Various species of snappers are increasingly coming under threat in the Arafura Timor Seas (ATS) region, due to overfishing of individuals that are yet to reach maturity. In response to this problem, and building upon a previous round of training and group discussions, the ATSEA-2 Programme invited 18 fisheries managers from Indonesia, Timor-Leste and Papua New Guinea to attend an Ecosystem Approach to Fisheries Management (EAFM) Training of Trainers (ToT) session.

Dr. Mohammad Mukhlis Kamal, M.Sc., who is the Principal National EAFM trainer of EAFM ToT for Indonesia’s Ministry of Marine Affairs and Fisheries (MMAF), giving feedback following a participant’s presentation.
Reny Puspasari, a trainee from Research Centre for Fisheries of MMAF, presenting the EAFM plan for red snapper fisheries in Indonesia.
EAFM ToT participants from Papua New Guinea with their certificates
EAFM ToT participants from Timor-Leste with their certificates

The event was held from 12-14 October 2021, in collaboration with Melbourne-based Fishwell Consulting and Bali-based Starling Resources. This hybrid learning provided simultaneous live instruction from Bali, Indonesia; Dili, Timor-Leste; and Port Moresby, Papua New Guinea. The training was led by an accredited Essential-EAFM trainer, Dr Mohammad Mukhlis Kamal, M.Sc., who has been the Principal National EAFM trainer of EAFM ToT for Indonesia’s Ministry of Marine Affairs and Fisheries (MMAF) since November 2020.

A total of 18 participants were selected to attend the EAFM ToT based on their test scores, attendance records, commitment and performance during the previous E-EAFM training conducted in June 2021. These participants were made up of representatives from the MMAF, Nusa Cendana University, Pattimura University, WWF-Indonesia, Nino Konis Santana National Park, the Ministry of Agriculture and Fisheries of Timor-Leste, Conservation and Environment Protection Authority of Papua New Guinea, and the University of Papua New Guinea.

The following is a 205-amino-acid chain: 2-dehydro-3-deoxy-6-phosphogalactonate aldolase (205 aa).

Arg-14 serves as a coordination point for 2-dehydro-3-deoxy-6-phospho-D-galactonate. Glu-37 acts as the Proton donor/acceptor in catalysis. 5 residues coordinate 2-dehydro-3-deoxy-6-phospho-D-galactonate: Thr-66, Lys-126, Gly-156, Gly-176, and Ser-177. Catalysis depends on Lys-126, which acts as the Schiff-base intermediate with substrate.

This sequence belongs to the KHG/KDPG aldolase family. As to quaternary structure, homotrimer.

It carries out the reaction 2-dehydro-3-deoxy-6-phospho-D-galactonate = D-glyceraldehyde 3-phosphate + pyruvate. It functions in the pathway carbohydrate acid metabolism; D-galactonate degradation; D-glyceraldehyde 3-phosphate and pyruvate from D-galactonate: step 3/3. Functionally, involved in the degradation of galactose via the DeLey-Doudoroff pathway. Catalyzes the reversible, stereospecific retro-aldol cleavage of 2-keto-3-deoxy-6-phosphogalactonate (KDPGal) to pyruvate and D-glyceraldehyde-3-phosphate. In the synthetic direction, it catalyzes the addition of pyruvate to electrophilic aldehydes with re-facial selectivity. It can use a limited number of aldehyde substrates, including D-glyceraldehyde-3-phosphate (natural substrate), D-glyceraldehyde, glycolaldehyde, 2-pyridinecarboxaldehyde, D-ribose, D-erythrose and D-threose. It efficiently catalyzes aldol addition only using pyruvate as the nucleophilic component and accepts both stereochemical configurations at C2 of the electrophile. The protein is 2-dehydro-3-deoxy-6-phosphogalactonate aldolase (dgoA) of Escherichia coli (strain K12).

The three-day ToT covered both theory and practical aspects of EAFM, adapted to meet the specific needs of ATS red snapper fisheries, while also drawing on the first-hand experience and expertise of participants. Throughout the ToT, participants explored how to successfully manage training sessions – from understanding the audience, to planning and delivering the training sessions effectively.

At the beginning of the training, participants reflected on their strengths and weaknesses as trainers, in order to make themselves more aware of what needed to be strengthened and improved. Then, they developed their knowledge about EAFM via two mini-sessions, in which they presented an EAFM training topic in front of their peers and received feedback on their performance.

Participants also conducted some problem-solving roleplays to simulate real situations in the field. Training materials also focused on becoming an EAFM agent, which involved leveraging their circle of influence and concern.

“This is a great opportunity for me to improve my capacity as an EAFM trainer,” said Saraswati Adityarini from WWF-Indonesia, “I look forward to implementing the knowledge I learnt and making significant changes to improve the sustainability of the fisheries sector and local people’s livelihoods,” she added. Fidel de Castro Gutteres, from the Ministry of Agriculture and Fisheries of Timor-Leste agrees about the importance of such activities. “This training is very important to us as a young country, striving to sustainably manage our marine resources,” he said.

Through training and group discussions, the ATSEA-2 Programme aims to develop a comprehensive regional EAFM plan for red snapper fisheries in the ATS region, making them as participatory as possible by involving relevant key stakeholders. Through the implementation and adoption of comprehensive and integrated ecosystem-based approaches to natural resource management and conservation at the national and regional levels, ATSEA-2 hopes to improve the management of fisheries and coastal resources for livelihoods, nutrition and ecosystem health.

(Cassandra Tania)